Some birds are blessed to see the best views in the world, whereas tourists generally need to take to the sky in a plane, helicopter or hot-air balloon to experience similar views. It just goes to show that the Greek Gods and Goddesses consider some species of birds better than land dwellers.
Luckily, most of us can watch tv shows and videos featuring great locations to appreciate the beauty on offer in the world. Photos do the same thing. We can see the mystique and splendour of certain wonders without having to travel more than a few feet away from a comfortable couch.
The ultimate experience though is being totally immersed completely in the colours of the surroundings, while embracing all the senses. That’s why going to the beach on a great day is way better than looking at a picture of one.
If you had the chance to see any of these 9 wonders from a bird’s eye view, which one would you like to see the most?
1. Great Barrier Reef / Whitehaven Beach – Australia
Location: Queensland, Australia
The Great Barrier Reef is the largest reef in the world and one of the seven natural wonders of the world. Look out for Heart Reef.
Scenic flights can easily be arranged at the airstrip close to the tourist town of Airlie Beach, the main town near the Whitsunday Island group. The town’s name, Airlie Beach, even provides a hint that you need to see the place from the air. A short scenic flight takes in both marvels.
2. Nazca Lines – Peru
Location: Nazca, Peru
The beauty about this mysterious place is that it can only really be appreciated from the air. Scenic flights will show you huge figures etched on the desert floor including a condor, spider, monkey and whale. That’s nothing really because there are around 800 geoglyths showing numerous other wondrous pictures of animals and sea creatures, including lines and shapes.
Scenic flights depart from the town of Nazca. I wonder what the Greek Gods were thinking when they drew them?
3. Angel Falls – Venezuela, South America
The world’s tallest waterfall was spotted by Jimmie Angel in 1933 on his search for gold. This waterfall has an incredible height of one kilometre.
Angel Falls (Salto Angel) is derived from the explorer’s last name. Thankfully, this white guy didn’t have the last name Short. Poseidon Falls would have been an even better name.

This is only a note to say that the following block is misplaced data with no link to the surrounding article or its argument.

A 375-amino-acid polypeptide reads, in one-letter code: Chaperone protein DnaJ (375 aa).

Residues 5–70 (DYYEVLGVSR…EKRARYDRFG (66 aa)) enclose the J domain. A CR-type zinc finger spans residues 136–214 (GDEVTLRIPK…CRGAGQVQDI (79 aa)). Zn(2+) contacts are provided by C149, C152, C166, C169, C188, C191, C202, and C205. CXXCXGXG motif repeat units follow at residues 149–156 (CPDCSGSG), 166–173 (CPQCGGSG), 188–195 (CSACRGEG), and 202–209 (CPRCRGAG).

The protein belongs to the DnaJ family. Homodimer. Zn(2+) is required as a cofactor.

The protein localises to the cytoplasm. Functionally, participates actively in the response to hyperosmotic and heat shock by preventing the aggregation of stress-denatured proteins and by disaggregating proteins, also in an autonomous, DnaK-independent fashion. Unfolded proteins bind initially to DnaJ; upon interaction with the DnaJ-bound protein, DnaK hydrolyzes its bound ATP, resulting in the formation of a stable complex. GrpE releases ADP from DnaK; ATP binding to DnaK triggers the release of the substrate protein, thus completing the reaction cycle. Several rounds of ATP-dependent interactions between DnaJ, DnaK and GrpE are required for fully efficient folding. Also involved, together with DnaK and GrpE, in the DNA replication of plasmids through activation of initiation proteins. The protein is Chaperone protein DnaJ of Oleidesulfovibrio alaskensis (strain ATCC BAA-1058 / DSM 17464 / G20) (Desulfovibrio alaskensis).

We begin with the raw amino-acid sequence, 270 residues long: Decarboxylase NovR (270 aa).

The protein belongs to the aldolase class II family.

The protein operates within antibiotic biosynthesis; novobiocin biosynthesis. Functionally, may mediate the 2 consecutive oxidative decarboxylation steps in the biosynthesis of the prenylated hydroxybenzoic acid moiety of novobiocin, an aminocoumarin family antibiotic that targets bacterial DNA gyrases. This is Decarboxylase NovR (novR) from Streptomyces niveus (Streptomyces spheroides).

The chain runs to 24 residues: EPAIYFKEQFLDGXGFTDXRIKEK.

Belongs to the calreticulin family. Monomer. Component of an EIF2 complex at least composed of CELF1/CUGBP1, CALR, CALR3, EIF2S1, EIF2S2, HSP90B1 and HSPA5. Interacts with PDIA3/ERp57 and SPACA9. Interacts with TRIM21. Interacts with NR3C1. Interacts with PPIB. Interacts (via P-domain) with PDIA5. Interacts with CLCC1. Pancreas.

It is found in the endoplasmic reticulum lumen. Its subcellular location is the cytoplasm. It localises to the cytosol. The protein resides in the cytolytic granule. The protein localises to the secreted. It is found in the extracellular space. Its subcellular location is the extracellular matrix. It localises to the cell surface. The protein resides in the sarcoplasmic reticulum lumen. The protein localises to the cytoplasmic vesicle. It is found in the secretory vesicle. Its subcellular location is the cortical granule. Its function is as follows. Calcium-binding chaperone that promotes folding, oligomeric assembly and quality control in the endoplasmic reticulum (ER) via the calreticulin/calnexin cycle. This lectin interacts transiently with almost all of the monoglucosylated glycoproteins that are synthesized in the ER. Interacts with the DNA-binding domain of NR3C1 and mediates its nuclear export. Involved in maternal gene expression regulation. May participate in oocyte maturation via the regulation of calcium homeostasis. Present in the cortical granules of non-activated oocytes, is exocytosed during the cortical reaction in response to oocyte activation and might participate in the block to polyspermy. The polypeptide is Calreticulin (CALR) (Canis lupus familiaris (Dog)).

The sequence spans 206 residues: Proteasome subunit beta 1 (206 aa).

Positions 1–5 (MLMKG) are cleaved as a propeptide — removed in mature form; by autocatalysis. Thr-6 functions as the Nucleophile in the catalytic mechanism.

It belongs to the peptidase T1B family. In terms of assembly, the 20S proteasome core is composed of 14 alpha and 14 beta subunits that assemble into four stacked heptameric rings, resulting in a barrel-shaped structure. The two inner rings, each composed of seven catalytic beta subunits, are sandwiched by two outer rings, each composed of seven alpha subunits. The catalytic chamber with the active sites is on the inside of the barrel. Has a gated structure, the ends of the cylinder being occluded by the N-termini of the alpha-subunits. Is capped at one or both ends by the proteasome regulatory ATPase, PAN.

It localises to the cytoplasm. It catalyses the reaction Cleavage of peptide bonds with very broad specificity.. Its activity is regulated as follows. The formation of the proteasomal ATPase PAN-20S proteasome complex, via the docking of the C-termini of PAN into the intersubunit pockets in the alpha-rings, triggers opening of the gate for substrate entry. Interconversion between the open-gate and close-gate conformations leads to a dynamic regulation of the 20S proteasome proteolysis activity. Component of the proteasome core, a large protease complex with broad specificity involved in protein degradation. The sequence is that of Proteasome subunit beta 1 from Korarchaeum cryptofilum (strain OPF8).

The local Pemon people know it as Kerepakupai Meru, which means “fall of the deepest place.”
Getting a great view of this waterfall will depend on a bit of luck to avoid over the top cloud cover.
In the dry season (January-April) the waterfall may even reduce to a trickle. The tumbling water can disperse and evaporate before hitting the bottom. The wet season from June to October is probably the best time to visit this spectacular waterfall. A scenic flight to Angel Falls on a good day would be priceless.
4. Bora Bora – French Polynesia
In an alternate Universe I wonder if anyone is living on the same island. Can paradise get any better than this model? Are the Greek Gods living on a better version of Bora Bora?
For an even better song on Bora Bora click here.
5. Kaiau – Hawaii, USA
I doubt very much you’ll ever regret taking a scenic flight over this island.
Scenic flights generally circle most of the island. Fantastic aerial views hopefully include all of these sights: The Na Pali coast, the Waimea Canyon (nicknamed the Grand Canyon of the Pacific), Waialeale Crater, Hanalei Bay, and a few of the spectacular waterfalls including Manawaiopuna waterfall, made famous by the movie Jurassic Park.
6. Aitutaki – Cook Islands
Could this be the most beautiful lagoon in the world?
Going on a seaplane flight over the Baa Atoll to see the Skimming Pebbles before they possibly disappear due to global warming and rising sea levels would be magical, especially if they do end up doing a disappearing act.
8. Fox Glacier & Franz Josef Glacier – South Island, New Zealand
The Fox Glacier is 13 km long and drops more than 2,500 metres from top to bottom.
Icing on the cake would be a guided walk on the glacier with crampons (fixed spikes) fixed to your boots. Be careful though because in 2009 two Australian tourists were killed after crossing safety barriers to take photos of the bottom of the glacier. They were crushed by tonnes of falling ice in a landslide.
Fox Glacier takes its name from Sir William Fox, the Prime Minister of New Zealand in 1872, who visited the Glacier around that time.
Make sure the scenic flight passes by Aoraki (Mount Cook), New Zealand’s highest peak.
Franz Josef Glacier
The early Maori knew the glacier as Ka Roimata o Hine Hukatere. Translated, it means Tears of the Avalanche Girl. Legend has it that a girl’s lover fell to his death from a peak. As she grieved, her tears froze into the glacier.
Helicopters tours of Franz Josef Glacier take off in the small coastal settlement also known as Franz Josef.
9. Coming soon
10. Blue Hole – Belize Barrier Reef, Belize
Belize lies between Mexico and Guatemala in Central America. The coastline takes in the Caribbean sea.
The famous deep blue 300 metres wide, 120 metre deep ocean sink hole, known as the Great Blue Hole, would be an incredible sight to see from the air.
The sink hole resembles the pupil of an eye so it would be like you’re both looking at each other.
Poseidon, God of the Sea, is that you?